Family members were also threatened in an effort to silence suspected leakers. A source said the authorities “harassed us, harassed the people we love, were desperate for leaders. It’s a clear message. The authorities are afraid and are responding in the only way they know: by force. ”
The investigation, based on multiple interviews with senior Sudanese and US officials and a wealth of documents reviewed by CNN, painted a picture of an elaborate, years-long Russian plan to loot Sudan’s resources in an effort to fortify Russia against increasingly tougher Western sanctions and the Russian government. war effort in Ukraine.
The evidence revealed by CNN also suggests that Russia colluded with Sudan’s military leadership, allowing billions of dollars in gold to bypass the Sudanese state and deprive the penniless nation of hundreds of millions in state revenue.
Clashes broke out on Sunday after hundreds of protesters tried to enter the Republican Palace, Sudan’s presidential offices, but were met by police, who responded by firing tear gas at the protesters.
Video shows protesters chanting slogans against the military, which overthrew a civilian transitional government in 2021 and dealt a devastating blow to the Sudanese pro-democracy movement that toppled President Omar al-Bashir two years earlier.
Authorities have closed the main Mek Nimr bridge, which connects central Khartoum and Khartoum North.
On Friday, Sudanese pro-democracy groups, including the influential ‘Revolutionary Committees’, had called for a ‘march of millions’ the following day.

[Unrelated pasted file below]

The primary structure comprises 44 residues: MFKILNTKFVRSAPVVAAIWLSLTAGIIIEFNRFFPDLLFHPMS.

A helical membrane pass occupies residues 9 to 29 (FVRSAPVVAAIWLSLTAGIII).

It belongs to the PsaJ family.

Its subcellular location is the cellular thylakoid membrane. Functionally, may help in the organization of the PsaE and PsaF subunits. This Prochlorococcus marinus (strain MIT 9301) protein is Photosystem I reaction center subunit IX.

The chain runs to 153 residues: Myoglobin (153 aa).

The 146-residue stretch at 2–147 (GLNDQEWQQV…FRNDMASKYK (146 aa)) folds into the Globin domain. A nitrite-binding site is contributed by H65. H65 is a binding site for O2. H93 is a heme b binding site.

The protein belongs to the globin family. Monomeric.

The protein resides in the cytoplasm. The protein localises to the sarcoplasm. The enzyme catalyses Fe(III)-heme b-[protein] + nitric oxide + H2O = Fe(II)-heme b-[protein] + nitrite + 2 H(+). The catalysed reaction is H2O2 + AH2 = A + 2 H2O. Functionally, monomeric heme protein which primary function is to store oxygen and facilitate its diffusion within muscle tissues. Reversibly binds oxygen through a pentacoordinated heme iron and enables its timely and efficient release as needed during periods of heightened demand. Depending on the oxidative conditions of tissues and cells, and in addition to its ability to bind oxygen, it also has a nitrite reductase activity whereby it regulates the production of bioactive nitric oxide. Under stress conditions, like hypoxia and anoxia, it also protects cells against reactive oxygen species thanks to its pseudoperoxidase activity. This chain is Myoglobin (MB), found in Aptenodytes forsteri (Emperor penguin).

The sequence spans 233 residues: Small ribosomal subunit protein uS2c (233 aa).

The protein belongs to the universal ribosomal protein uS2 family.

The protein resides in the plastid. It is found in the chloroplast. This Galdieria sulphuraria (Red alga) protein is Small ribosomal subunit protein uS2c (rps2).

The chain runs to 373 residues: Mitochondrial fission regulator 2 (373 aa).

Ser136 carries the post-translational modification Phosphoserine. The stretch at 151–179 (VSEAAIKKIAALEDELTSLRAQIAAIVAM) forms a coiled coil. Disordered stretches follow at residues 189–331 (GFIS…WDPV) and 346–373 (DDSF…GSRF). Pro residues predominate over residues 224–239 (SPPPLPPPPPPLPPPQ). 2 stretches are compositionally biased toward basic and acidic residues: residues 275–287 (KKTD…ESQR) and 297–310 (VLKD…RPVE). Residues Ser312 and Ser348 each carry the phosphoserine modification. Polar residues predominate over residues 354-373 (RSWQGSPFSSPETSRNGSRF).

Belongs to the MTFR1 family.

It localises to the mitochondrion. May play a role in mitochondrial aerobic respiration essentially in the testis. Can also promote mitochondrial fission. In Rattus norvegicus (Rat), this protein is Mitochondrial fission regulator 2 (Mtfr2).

Evidence seen by CNN also suggests that Russia colluded with Sudan’s beleaguered military leadership, allowing billions of dollars in gold to bypass the Sudanese state and deprive the poverty-stricken country hundreds of millions in state revenue.
The investigation was widely shared in Sudan and caused public outcry. Hours after the report aired, messages began circulating on WhatsApp and other social media platforms used by pro-democracy activists.
“CNN’s research is extremely important to us. It examined the critical issue of the resource conflict, especially important in a poor country like Sudan,” Mohamed Al-Faki Suleiman, a leading Sudanese pro-democracy figure and former acting head of the Civilian Anti-Corruption Commission, told CNN.
“This is a result of the civil authority’s lack of control over the security forces, especially the police and security forces, and therefore we were unable to impose our control over the smuggling process,” Suleiman said.
On Saturday, the head of Sudan’s national mining company, Mubarak Ardol, criticized the survey on Twitter, calling it “weak and inaccurate” and the numbers “exaggerated and imaginary”.
CNN has contacted Sudan’s military rulers but has received no response.